“We have had the report from the Care Inquiry and Jersey wants to present this ‘putting children first’ image but I am not sure it is happening. I think they need to be a lot more transparent in their approach.” 

When first contacted by Express, Education Minister Deputy Scott Wickenden said discussions were "ongoing" with Hope House.

Following the publication of Express's piece yesterday, a Government spokesperson added: "Hope House is registered with the Jersey Care Commission as a Children's Care Home to deliver a specific 28-day programme. Detailed discussions are underway with Silkworth to determine if Hope House can meet some of the identified needs of children and young people in the Care of the Minister.

"These active and positive conversations are continuing."

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Pictured: The Minister for Children and Education, Deputy Scott Wickenden.

They added: "We are working hard to develop Greenfields Children's Home, both from the support provided and the physical environment, in the short term, while developing a new specification for the Greenfields site. This will include consideration of what other services for children should be delivered.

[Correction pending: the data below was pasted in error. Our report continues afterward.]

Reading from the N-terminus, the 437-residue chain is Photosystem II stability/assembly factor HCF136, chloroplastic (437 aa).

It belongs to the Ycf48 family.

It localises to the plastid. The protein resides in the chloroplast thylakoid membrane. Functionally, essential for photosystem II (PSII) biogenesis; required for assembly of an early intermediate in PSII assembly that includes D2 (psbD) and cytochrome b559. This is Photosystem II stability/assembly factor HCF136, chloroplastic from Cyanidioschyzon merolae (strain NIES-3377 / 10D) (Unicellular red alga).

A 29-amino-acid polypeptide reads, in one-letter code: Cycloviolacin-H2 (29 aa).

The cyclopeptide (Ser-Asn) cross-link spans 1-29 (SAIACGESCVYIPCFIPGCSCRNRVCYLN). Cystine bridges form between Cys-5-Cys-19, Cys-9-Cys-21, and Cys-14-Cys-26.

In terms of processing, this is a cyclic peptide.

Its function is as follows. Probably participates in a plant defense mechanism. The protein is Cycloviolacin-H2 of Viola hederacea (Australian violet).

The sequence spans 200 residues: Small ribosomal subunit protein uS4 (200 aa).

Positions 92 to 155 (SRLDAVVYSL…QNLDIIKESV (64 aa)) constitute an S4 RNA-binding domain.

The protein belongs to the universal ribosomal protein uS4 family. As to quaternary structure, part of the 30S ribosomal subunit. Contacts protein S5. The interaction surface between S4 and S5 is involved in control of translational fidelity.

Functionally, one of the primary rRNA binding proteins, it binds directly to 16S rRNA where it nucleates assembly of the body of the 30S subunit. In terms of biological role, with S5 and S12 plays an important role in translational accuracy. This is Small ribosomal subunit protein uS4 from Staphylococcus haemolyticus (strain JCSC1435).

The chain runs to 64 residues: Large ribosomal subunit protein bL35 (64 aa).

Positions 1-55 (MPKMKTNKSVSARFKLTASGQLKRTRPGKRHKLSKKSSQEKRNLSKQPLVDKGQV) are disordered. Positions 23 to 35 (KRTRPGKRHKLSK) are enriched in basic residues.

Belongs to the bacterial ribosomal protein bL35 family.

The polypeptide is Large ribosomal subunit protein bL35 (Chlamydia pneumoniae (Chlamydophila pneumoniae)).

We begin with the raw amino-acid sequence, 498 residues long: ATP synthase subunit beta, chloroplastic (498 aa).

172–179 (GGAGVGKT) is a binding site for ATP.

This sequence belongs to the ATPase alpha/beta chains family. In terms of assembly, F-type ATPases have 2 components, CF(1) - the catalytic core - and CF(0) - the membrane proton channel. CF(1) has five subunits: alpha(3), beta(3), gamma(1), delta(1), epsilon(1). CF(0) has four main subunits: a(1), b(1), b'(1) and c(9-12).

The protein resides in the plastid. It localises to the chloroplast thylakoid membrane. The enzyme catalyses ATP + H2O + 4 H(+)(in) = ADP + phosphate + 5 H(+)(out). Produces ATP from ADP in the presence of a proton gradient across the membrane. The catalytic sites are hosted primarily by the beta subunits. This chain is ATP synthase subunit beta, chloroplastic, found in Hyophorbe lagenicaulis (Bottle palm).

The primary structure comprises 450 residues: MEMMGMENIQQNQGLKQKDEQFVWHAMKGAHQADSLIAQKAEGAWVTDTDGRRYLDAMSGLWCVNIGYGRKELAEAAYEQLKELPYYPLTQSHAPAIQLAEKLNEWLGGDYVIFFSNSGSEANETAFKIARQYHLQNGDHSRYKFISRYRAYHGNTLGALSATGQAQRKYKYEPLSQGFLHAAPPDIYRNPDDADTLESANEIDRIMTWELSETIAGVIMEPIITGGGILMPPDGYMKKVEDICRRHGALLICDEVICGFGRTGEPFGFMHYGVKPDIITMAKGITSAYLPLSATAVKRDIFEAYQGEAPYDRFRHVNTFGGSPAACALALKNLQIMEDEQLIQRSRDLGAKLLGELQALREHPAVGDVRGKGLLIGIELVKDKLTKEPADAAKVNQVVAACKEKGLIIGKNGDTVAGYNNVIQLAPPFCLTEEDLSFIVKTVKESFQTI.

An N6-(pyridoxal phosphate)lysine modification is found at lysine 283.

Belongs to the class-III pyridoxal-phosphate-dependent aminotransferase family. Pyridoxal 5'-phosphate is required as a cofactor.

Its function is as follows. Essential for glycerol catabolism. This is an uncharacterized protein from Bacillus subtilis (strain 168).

"Detailed work is also underway to consider the development of a small therapeutic children's home, at another site, to provide specialist support on-Island as an alternative to off-island care. Further details will be shared in due course."

While Children's Services are not currently referring children for therapeutic care at Hope House, Silkworth said it was still happy to take private referrals and can be contacted directly by any families of children needing help.

"...We want to ensure that islanders are aware that there is a route directly to us and we are in hope that a clear pathway can be developed with Government to widen access to this facility," Mr Laine and CEO Jason Wyse said.

LISTEN...

Express spoke to Silkworth CEO Jason Wyse about his concerns that Government 'gatekeeping' is stopping the island's most vulnerable children access the best quality therapeutic care...

Open the gates to Hope House

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FOCUS: Gov criticised for wasting children's therapy facility

"This will be a safe place for young people to get well"

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Comments

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Posted by Andy Buchanan on
I 've heard about Gary's work dealing with families generally and think it's truly honourable that he is zoning in on this major issue with so much depression and brokenness around during covid especially. Lawyers like him are a true asset to the island and I am glad his voice is being heard